Sunday, March 14, 2010

Egypt finds excuse to cancel Maimonides ceremony

Supreme Antiquities Authority head Zahi Hawass (photo: AFP)

They had stayed away from the official inauguration of the restored Maimonides Synagogue on 7 March on the grounds that it was a 'religious' ceremony. Now Egyptian culture minister Farouk Hosny and Antiquities Authority Chief Zahi Hawass have found another excuse to cancel today's second ceremony: Israeli aggression against Muslims and the 'provocative' drinking of 'alcoholic beverages' at the earlier ceremony ( presumably a celebratory Le'haim over a glass of champagne). Ynet News carries this Associated Press report:

Egypt has canceled the inauguration of a restored synagogue citing the Israeli oppression of Muslims in the territories as well as excesses by Jews during an earlier ceremony at the synagogue.

Egypt's Supreme Council of Antiquities restored the ruined Ben Maimon synagogue in Cairo's ancient Jewish quarter and was set to unveil it to the press Sunday following its rededication a week earlier in a private ceremony.

SCA chief Zahi Hawass said in a statement that the cancellation of ceremony comes following "provocative" activities by Jews at rededication, including drinking alcoholic beverages, as well as "aggression by Israeli authorities" against Muslim sanctuaries.

The synagogue was named after Rabbi Moses Ben Maimon, a famous physician, philosopher and Torah scholar who was born in Cordoba, Spain, in 1135. He eventually moved to Cairo, where he died in 1204 and was buried inside the synagogue. The remains of the rabbi, who is known in the West as Moses Maimonides, were later transferred to the Holy Land.

The synagogue was built in an area called Haret al-Yahoud, or "The Jewish Quarter," a reflection of how medieval Cairo was divided up into religious and ethnic neighborhoods. It was declared an antiquity in 1986 due to its historic architecture and religious importance, Hawass said.

The area around the synagogue is now known as el-Gamalia. It used to be a slum filled with garbage-covered dirt streets until the government recently cleaned up the area to attract tourists.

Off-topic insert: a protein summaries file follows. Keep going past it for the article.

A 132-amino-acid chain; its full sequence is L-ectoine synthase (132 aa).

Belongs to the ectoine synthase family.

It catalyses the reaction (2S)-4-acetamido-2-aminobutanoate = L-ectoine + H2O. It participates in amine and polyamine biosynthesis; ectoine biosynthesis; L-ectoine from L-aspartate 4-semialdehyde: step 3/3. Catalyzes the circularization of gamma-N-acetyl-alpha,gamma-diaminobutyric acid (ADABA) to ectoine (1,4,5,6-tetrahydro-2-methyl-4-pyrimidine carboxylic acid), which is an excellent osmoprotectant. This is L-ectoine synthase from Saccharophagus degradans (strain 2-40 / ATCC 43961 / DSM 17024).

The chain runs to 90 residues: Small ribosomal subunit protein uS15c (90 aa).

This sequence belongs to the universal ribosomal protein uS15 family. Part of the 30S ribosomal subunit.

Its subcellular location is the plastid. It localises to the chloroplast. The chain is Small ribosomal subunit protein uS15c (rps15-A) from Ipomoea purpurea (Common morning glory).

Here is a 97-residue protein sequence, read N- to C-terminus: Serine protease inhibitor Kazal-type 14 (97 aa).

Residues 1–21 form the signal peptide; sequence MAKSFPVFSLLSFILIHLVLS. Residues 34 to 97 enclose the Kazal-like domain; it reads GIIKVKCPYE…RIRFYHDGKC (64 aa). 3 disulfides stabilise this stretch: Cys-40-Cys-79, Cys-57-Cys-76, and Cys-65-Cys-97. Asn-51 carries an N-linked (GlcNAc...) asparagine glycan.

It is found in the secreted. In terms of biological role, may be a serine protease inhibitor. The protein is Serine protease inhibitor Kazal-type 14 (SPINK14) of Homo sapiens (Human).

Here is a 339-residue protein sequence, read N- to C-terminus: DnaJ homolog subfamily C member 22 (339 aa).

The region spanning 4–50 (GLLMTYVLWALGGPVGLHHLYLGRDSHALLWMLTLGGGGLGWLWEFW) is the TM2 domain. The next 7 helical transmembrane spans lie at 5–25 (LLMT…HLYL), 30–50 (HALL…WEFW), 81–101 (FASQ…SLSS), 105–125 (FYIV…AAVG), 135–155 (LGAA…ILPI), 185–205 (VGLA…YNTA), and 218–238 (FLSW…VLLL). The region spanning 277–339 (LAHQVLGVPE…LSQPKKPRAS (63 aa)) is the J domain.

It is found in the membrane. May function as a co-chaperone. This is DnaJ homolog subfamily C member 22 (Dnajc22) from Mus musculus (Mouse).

Read article in full

Haaretz article

AFP article

Article by Michele Mazel, wife of Zvi, former Israeli envoy to Egypt (French- thanks: Levana)


victor said...

Egyptians, especially those like Hawass, like one-way streets. The aggression is always perpetrated by others (Israelis, Europeans, etc.) against "innocent" Muslim victims. Hawass is obviously unconcerned by Muslim aggression towards the Jewish shrine of Ezekiel in Iraq. He likely doesn't even care about the wholesale expulsion of Jews from Egypt. Hawass exposes his own hypocrisy.

bataween said...

It seems to me that these officials are happy to earn brownie points from the US by restoring Jewish buildings (which will reap plenty of dividends from tourism) but cringe from having anything to do with live Jews. The thought of having had to mingle with two ex-Israel ambassadors and black-hatted rabbis must have filled them with dread.

victor said...

Bataween, you're right. And I daresay that if I had been at the earlier ceremony myself, I'd have turned to drink too, if only to forget, even for a few moments, that I was in Egypt at all.

Eliyahu m'Tsiyon said...

Egypt's Jewish population, which numbered in the tens of thousands and enjoyed complete religious freedom, began a mass exodus after Egypt and several other Arab countries fought a war in 1948 with the new state of Israel. Only a few dozen Jews still remain in Egypt.

This is the last paragraph of the AFP article. Except for the numbers, I don't think you would agree that this paragraph is factual. More proof that the press is unreliable.

Z Hawass gets a lot of good publicity for himself and the Egyptian govt through his archeological work. He seems so reasonable and scholarly and devoted to his work. This is the side of him that you don't see when he talks about a pharaoh's tomb.

This Is Hell said...

Hawass is on American TV all the time. He's practically foaming at the mouth about how archeology, world history even, begins and ends with ancient Egypt.

Eliyahu m'Tsiyon said...

Here is a commentary on the affair of the synagogue rededication in Cairo and the two main personalities involved, Hawass and Farouk Hosny: